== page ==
By Tracy Ahrens
The boys are partners in crime, receiving snacks together, going outside together, catching flies in the house together, gathering around me for love together, and much to my surprise, lying in similar positions together.
I started carrying my camera with me in the house to document this behavior. Many times I’ve swiveled around in my office chair to see the boys lying in the same positions on their sides or backs. I do not know if they watch each other and mimic positioning or if they synchronize these siestas in advance.
I do know that each time it makes me laugh.
One evening I rose from my office chair and walked into my bedroom. On the bed, cozy on the blue paisley comforter, was Trucker, 60 pounds and Jack, 18 pounds. Both are black and white and both were lying in a position reminiscent of sheep springing over a fence. Against the blue they looked like they were leaping into a synchronized flight pattern, frozen in time.
Thankfully my camera was on the dresser nearby and I captured the scene. When I posted the photo to Facebook people responded with laughter and reflections of their own pets.
I think of cattle in a field all facing the same direction. Folklore says that the direction a cow faces while standing in a field dictates that good or bad weather is approaching: “A cow with its tail to the west, means weather is best; a cow with its tail to the east, makes weather the least.”
Could my pets be trying to tell me something? Possibly by the direction their legs face or heads point?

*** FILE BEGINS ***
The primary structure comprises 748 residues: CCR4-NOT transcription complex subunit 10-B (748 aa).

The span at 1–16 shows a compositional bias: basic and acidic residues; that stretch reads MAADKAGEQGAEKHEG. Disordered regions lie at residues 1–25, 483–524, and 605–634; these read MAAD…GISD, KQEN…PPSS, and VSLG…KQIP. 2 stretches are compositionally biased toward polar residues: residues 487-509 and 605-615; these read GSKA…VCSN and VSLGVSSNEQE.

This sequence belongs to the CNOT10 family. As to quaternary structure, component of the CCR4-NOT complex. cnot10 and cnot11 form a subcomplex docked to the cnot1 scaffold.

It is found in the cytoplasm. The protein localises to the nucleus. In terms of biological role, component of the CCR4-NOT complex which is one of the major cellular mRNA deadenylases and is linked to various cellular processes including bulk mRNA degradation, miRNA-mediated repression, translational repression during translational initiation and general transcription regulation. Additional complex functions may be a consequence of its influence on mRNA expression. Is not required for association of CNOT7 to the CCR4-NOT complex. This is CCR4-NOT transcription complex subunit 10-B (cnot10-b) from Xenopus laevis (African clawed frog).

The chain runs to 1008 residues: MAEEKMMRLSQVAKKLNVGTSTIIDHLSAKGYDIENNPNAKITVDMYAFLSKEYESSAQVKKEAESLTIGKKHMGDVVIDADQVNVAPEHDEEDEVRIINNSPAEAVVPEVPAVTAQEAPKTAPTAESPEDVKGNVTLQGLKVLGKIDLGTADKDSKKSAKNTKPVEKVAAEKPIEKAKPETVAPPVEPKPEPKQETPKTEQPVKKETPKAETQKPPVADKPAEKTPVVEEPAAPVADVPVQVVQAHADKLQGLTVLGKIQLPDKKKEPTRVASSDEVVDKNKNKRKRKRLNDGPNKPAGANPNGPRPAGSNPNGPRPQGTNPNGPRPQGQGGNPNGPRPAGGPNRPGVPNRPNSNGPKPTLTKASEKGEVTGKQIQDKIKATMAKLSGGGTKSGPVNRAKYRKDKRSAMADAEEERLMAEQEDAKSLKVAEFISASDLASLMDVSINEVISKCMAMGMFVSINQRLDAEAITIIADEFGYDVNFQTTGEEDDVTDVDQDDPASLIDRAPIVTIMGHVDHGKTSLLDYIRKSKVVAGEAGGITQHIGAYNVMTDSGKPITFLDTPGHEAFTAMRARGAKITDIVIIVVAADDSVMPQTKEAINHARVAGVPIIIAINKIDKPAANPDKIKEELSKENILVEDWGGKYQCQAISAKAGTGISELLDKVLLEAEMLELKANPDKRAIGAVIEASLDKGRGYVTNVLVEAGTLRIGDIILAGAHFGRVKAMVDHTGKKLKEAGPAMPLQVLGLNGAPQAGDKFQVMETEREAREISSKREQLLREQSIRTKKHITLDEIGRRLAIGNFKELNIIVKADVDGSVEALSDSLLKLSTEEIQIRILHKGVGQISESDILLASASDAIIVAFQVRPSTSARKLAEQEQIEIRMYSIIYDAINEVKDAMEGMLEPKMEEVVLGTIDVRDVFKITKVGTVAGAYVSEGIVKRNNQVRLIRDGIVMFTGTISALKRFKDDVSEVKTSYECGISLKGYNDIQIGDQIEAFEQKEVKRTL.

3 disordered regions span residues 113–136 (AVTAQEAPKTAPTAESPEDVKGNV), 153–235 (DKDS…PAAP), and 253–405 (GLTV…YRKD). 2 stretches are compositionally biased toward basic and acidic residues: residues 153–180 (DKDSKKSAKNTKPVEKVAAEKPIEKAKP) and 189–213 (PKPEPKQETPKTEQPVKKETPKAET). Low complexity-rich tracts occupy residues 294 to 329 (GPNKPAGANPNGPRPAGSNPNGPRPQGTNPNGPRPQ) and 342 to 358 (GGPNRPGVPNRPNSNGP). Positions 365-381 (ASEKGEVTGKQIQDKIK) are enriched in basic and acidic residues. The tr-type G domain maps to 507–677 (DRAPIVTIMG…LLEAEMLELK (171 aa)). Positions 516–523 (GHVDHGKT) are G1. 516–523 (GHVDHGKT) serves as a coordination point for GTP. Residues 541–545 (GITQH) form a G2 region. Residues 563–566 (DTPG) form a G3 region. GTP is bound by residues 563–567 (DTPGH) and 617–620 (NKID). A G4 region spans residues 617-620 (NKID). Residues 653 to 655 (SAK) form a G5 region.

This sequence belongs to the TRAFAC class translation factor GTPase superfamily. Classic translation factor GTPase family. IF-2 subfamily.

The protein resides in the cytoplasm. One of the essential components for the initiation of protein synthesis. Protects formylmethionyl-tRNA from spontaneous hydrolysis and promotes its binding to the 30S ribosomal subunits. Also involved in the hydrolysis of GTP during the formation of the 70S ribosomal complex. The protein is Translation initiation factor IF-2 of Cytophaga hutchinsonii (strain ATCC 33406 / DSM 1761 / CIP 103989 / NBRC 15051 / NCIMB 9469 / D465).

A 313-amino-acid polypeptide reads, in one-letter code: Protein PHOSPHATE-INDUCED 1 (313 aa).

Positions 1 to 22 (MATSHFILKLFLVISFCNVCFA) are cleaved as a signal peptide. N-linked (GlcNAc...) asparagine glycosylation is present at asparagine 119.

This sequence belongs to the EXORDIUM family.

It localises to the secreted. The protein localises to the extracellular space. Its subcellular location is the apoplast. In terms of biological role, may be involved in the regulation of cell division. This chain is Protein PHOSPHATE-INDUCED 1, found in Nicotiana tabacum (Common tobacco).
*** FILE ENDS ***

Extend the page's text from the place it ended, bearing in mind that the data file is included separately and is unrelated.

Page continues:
A friend joked that they might be creating a type of crop circle.
I came upon an online news source that discussed “favored positions of a sleeping dog” and this is what I learned:
While a curled-up sleeping dog can jump to its feet fast and rarely obtains sound sleep, a dog that sleeps on its side or back is “secure” and “confident” and “comfortable with their surroundings.”
I am happy to know my home allows my dog and my cats (all rescues) such deep sleep and surrender that they can lie upside down and on their sides—together.
Soon after I found Jack and Trucker in the synchronized form on my bed, I found them sleeping on an area rug behind my office desk chair while I worked. Again, their positions were similar, on their sides.
One afternoon, I entered my kitchen to find Forest and my cat Joan of Arc both resting in line to the bathroom doorway, facing my direction with the same body positioning. I asked them if they were trying to tell me something.
When I shared this picture on Facebook, another friend told me, “They are telling you that you have to go to the bathroom.”
Perhaps. It is the one place I usually am able to sit down and they all seek my attention there.
I’ve joked with Trucker before as he lies on his back in the middle of my bed, all four feet straight up in the air. I will flop on the bed beside him and curl my arms and legs over the top of me in a similar position. He turns his head to look at me – snorts – and continues resting. I’ve woken up in the morning to find him lying beside me, his head on my spare pillow like I am lying on mine.
Maybe my pets are learning from me how to relax like this? Most likely, we are learning from each other.
Tracy Ahrens is a veteran journalist, author, artist and mom to three rescued cats and one dog. Check out her website at TracyAhrens.weebly.com and add her book, Raising My Furry Children, to your collection, www.raisingmyfurrychildren.weebly.com
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